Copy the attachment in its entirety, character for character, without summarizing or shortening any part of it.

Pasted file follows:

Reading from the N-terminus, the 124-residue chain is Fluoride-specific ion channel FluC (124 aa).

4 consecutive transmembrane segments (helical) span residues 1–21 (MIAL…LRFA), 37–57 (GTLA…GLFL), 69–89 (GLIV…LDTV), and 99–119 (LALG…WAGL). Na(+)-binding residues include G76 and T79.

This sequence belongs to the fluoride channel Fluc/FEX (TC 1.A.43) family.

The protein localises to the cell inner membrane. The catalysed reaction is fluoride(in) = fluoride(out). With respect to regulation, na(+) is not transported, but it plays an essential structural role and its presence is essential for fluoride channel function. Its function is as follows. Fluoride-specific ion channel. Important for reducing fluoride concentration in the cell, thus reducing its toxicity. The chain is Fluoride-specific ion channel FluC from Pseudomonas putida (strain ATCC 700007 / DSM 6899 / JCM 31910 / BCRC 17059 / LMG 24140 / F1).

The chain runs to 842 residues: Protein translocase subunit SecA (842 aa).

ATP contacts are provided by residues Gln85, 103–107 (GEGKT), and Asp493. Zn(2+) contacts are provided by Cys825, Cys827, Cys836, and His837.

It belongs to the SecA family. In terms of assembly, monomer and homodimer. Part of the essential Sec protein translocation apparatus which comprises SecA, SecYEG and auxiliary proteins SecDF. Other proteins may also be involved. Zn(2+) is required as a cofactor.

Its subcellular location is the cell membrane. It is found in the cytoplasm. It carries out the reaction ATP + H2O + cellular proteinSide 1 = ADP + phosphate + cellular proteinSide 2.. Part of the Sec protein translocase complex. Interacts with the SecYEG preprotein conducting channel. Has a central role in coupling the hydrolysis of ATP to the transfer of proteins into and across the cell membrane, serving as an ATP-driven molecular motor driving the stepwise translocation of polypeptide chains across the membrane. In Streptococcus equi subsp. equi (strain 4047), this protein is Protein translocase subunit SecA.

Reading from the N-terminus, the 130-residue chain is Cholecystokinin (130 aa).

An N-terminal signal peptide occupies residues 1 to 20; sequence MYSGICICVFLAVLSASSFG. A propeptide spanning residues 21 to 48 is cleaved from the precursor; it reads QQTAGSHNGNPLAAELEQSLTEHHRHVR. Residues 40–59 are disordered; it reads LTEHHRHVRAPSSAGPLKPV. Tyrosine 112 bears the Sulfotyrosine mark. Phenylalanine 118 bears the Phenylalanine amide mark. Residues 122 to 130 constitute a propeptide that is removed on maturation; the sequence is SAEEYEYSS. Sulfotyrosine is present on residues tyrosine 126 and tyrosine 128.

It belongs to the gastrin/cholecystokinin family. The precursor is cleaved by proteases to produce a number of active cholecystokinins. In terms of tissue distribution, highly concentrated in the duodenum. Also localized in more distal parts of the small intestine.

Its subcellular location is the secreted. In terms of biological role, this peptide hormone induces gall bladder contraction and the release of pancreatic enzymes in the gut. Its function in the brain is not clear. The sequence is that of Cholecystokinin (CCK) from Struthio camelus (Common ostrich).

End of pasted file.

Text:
Reading from the N-terminus, the 124-residue chain is Fluoride-specific ion channel FluC (124 aa).

4 consecutive transmembrane segments (helical) span residues 1–21 (MIAL…LRFA), 37–57 (GTLA…GLFL), 69–89 (GLIV…LDTV), and 99–119 (LALG…WAGL). Na(+)-binding residues include G76 and T79.

This sequence belongs to the fluoride channel Fluc/FEX (TC 1.A.43) family.

The protein localises to the cell inner membrane. The catalysed reaction is fluoride(in) = fluoride(out). With respect to regulation, na(+) is not transported, but it plays an essential structural role and its presence is essential for fluoride channel function. Its function is as follows. Fluoride-specific ion channel. Important for reducing fluoride concentration in the cell, thus reducing its toxicity. The chain is Fluoride-specific ion channel FluC from Pseudomonas putida (strain ATCC 700007 / DSM 6899 / JCM 31910 / BCRC 17059 / LMG 24140 / F1).

The chain runs to 842 residues: Protein translocase subunit SecA (842 aa).

ATP contacts are provided by residues Gln85, 103–107 (GEGKT), and Asp493. Zn(2+) contacts are provided by Cys825, Cys827, Cys836, and His837.

It belongs to the SecA family. In terms of assembly, monomer and homodimer. Part of the essential Sec protein translocation apparatus which comprises SecA, SecYEG and auxiliary proteins SecDF. Other proteins may also be involved. Zn(2+) is required as a cofactor.

Its subcellular location is the cell membrane. It is found in the cytoplasm. It carries out the reaction ATP + H2O + cellular proteinSide 1 = ADP + phosphate + cellular proteinSide 2.. Part of the Sec protein translocase complex. Interacts with the SecYEG preprotein conducting channel. Has a central role in coupling the hydrolysis of ATP to the transfer of proteins into and across the cell membrane, serving as an ATP-driven molecular motor driving the stepwise translocation of polypeptide chains across the membrane. In Streptococcus equi subsp. equi (strain 4047), this protein is Protein translocase subunit SecA.

Reading from the N-terminus, the 130-residue chain is Cholecystokinin (130 aa).

An N-terminal signal peptide occupies residues 1 to 20; sequence MYSGICICVFLAVLSASSFG. A propeptide spanning residues 21 to 48 is cleaved from the precursor; it reads QQTAGSHNGNPLAAELEQSLTEHHRHVR. Residues 40–59 are disordered; it reads LTEHHRHVRAPSSAGPLKPV. Tyrosine 112 bears the Sulfotyrosine mark. Phenylalanine 118 bears the Phenylalanine amide mark. Residues 122 to 130 constitute a propeptide that is removed on maturation; the sequence is SAEEYEYSS. Sulfotyrosine is present on residues tyrosine 126 and tyrosine 128.

It belongs to the gastrin/cholecystokinin family. The precursor is cleaved by proteases to produce a number of active cholecystokinins. In terms of tissue distribution, highly concentrated in the duodenum. Also localized in more distal parts of the small intestine.

Its subcellular location is the secreted. In terms of biological role, this peptide hormone induces gall bladder contraction and the release of pancreatic enzymes in the gut. Its function in the brain is not clear. The sequence is that of Cholecystokinin (CCK) from Struthio camelus (Common ostrich).